[bksvol-discuss] Re: Bookshare's Purpose in Your Eyes

Hi Mary,

  I see your point, and I do the same thingwith the new books list and with
books that have quality problems.  Nonetheless, people buy books and then
don't get around to reading them.  Some people also buy books that they only
read once, but that doesn't give them a discount on the price of the book.
But, whatever your intended use or lack thereof, you still had to shell out
the money.  So, it does seem to me that a download is more like a purchase
than a perusal in the bookstore.  When you download, you've actually taken
the book home.  When you peruse, you leave the book on the shelf and walk
out of the store.

  There's clearly lots of gray here; what about people who buy books and
then lend/give them to friends, etc? I guess that's what makes it
interesting, at least to me.

Take care,
Donna
----- Original Message ----- 
From: "Mary Otten" <maryotten@xxxxxxxxxxxxx>
To: <bksvol-discuss@xxxxxxxxxxxxx>
Sent: Wednesday, June 09, 2004 2:18 PM
Subject: [bksvol-discuss] Re: Bookshare's Purpose in Your Eyes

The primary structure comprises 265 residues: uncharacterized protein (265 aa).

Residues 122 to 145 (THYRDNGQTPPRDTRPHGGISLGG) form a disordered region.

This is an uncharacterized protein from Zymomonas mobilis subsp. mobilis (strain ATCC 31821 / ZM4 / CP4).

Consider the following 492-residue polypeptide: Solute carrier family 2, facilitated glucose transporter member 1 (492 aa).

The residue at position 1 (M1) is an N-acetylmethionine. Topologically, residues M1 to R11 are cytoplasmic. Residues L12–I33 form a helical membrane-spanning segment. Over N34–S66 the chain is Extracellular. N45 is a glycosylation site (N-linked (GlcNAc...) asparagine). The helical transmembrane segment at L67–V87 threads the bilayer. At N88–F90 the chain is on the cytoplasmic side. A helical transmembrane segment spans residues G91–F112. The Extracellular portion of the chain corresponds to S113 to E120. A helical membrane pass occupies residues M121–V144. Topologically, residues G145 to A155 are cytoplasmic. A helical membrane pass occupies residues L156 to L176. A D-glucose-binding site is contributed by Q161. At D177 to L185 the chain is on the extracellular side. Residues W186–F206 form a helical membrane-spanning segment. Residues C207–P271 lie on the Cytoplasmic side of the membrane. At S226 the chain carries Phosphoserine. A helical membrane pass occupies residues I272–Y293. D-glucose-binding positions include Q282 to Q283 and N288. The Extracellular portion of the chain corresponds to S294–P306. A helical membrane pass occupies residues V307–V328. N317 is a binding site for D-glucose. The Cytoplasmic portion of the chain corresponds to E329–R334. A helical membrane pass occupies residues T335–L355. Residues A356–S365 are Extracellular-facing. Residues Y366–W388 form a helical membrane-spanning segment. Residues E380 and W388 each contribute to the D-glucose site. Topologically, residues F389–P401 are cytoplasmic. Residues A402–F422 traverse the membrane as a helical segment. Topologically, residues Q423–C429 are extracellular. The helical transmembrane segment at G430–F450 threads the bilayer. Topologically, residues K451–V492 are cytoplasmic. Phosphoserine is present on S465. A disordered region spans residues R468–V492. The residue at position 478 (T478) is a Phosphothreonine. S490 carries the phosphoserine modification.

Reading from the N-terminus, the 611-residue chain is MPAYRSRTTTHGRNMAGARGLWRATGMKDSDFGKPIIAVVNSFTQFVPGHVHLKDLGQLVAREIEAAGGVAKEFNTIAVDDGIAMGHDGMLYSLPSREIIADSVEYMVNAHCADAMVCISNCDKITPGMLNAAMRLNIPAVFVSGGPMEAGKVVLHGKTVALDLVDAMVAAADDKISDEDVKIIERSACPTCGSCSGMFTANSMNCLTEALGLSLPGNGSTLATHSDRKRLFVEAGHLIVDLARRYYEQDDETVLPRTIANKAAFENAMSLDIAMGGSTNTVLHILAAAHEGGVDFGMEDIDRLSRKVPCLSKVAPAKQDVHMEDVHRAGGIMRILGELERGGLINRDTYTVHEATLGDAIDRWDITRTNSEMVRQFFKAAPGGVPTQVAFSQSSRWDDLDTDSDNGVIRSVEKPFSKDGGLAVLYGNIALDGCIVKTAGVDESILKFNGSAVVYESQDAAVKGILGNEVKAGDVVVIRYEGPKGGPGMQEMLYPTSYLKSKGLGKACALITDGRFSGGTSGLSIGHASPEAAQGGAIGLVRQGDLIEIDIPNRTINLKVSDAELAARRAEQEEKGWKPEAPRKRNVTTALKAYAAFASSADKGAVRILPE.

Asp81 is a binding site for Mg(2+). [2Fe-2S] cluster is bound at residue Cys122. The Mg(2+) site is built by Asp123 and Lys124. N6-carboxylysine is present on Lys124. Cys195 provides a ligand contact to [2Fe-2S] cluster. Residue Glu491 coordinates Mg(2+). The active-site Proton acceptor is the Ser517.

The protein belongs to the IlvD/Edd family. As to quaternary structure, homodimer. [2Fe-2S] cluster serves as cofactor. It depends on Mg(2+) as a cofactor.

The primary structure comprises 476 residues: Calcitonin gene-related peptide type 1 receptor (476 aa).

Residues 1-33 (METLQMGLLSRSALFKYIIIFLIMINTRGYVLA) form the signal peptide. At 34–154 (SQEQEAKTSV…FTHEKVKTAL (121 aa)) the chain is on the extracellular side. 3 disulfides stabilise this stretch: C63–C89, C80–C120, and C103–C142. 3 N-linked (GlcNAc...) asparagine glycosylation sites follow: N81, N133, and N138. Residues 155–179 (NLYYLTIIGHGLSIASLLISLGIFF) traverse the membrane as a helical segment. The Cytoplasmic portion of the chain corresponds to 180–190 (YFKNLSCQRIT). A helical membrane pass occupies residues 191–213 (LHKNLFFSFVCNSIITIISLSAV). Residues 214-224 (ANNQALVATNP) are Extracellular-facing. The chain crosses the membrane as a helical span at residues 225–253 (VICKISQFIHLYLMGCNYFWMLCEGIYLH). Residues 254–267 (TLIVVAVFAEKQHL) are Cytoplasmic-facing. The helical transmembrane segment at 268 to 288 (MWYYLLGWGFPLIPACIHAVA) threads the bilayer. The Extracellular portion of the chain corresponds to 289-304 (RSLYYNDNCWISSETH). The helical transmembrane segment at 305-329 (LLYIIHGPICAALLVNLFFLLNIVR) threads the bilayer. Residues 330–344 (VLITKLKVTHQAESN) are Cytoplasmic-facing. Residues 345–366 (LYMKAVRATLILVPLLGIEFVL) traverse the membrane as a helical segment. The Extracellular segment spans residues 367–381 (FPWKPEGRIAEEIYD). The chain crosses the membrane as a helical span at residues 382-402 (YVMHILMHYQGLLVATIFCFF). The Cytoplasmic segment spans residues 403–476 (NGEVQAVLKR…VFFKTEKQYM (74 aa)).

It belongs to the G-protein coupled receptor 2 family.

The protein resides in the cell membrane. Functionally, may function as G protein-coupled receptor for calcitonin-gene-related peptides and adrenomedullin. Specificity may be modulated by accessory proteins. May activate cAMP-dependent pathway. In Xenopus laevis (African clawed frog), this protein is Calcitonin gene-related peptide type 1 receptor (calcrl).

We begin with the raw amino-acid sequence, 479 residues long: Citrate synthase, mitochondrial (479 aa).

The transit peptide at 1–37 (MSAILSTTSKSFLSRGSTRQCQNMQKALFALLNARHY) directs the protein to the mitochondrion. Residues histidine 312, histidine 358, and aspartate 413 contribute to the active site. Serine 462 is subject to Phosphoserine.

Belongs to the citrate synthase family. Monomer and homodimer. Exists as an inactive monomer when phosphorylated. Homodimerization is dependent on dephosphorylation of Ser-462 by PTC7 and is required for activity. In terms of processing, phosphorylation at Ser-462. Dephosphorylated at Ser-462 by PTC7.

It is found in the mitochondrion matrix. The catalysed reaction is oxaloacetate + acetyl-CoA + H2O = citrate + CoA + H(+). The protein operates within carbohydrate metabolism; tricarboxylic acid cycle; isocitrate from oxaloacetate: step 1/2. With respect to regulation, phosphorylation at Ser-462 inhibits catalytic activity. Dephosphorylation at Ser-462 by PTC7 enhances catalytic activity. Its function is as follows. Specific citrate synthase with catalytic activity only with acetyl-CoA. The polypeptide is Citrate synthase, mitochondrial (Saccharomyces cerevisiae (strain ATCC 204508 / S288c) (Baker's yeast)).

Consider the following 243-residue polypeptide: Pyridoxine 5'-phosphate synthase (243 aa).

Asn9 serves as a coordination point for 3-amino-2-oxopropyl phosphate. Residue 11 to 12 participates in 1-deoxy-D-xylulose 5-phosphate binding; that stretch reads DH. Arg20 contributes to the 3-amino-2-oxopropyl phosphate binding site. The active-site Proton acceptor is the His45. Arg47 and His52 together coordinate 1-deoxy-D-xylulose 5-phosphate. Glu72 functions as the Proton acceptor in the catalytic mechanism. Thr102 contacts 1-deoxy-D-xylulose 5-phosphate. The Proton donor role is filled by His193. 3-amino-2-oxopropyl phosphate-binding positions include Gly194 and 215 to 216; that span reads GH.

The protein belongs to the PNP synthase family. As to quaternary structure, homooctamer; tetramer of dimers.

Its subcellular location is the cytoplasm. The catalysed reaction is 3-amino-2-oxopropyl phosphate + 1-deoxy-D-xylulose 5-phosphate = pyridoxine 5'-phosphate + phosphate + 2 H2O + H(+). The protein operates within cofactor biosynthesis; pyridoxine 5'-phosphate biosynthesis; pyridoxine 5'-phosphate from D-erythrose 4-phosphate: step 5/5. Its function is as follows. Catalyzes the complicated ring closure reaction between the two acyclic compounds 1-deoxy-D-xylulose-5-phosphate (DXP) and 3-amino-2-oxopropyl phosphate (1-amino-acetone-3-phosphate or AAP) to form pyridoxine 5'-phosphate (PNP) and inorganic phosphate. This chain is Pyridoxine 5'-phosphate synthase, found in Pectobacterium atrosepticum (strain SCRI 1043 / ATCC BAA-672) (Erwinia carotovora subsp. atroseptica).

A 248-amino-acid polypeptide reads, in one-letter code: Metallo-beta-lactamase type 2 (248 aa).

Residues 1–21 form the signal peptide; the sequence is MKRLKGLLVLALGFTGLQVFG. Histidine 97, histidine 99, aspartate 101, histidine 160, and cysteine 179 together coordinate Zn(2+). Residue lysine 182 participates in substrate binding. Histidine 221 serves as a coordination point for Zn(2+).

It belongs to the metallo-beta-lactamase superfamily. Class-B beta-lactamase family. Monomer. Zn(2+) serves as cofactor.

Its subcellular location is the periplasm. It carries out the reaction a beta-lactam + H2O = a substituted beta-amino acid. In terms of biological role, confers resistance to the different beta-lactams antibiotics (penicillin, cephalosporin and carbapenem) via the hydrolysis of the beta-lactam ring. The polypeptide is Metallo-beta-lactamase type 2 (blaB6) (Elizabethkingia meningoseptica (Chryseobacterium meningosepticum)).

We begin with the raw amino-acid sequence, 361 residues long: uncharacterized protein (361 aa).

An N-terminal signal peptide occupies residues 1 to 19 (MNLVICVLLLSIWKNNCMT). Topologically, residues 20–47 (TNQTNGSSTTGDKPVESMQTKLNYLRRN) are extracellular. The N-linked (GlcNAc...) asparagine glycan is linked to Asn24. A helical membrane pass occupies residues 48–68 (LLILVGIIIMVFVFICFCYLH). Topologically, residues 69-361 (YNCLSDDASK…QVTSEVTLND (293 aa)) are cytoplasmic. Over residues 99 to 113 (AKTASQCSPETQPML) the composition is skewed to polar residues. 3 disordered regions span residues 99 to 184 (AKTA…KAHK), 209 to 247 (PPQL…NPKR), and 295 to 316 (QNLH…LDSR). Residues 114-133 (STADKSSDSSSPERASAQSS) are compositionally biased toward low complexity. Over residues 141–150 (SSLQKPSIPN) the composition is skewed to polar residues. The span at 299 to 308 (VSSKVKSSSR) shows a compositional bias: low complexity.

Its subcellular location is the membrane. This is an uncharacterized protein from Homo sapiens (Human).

> Hi Donna,
> Just one other thing on the topic of the 100 books a month. I don't know
about you. But I know I download books I'll probably never read, and
certainly wouldn't pay for without knowing more about them. first, I might
> start reading and discover that the book has too many errors in it, making
it a pain. So I either delete and forget, or delete and if its one I really
want, find a copy and scan for myself.  Second, because of the way
> Bookshare is organized, I try to keep current with the new submissions,
downloading any that I see that I think might possibly be of interest to me
at some point, knowing that, if I don't download it from new books, I'll
> either have to make a note of its existence for later, or I'll probably
forget about it. I may never read the book. So publishers shouldn't equate
download statistics with book sales lost. Rather, a download is the
> equivalent to a sighted person stopping in  a bookstore and rifling
through a book. Maybe they decide to buy and read; maybe they don't.  Or
maybe they go to the public library and borrow the book to read. For the
> great majority of books that I have, I would say that I will not read them
again. the fact that I can keep them after reading, rather than returning
them to the library is just a bi-product of the way in which they were made
> accessible.
> Mary
>
>
>
>


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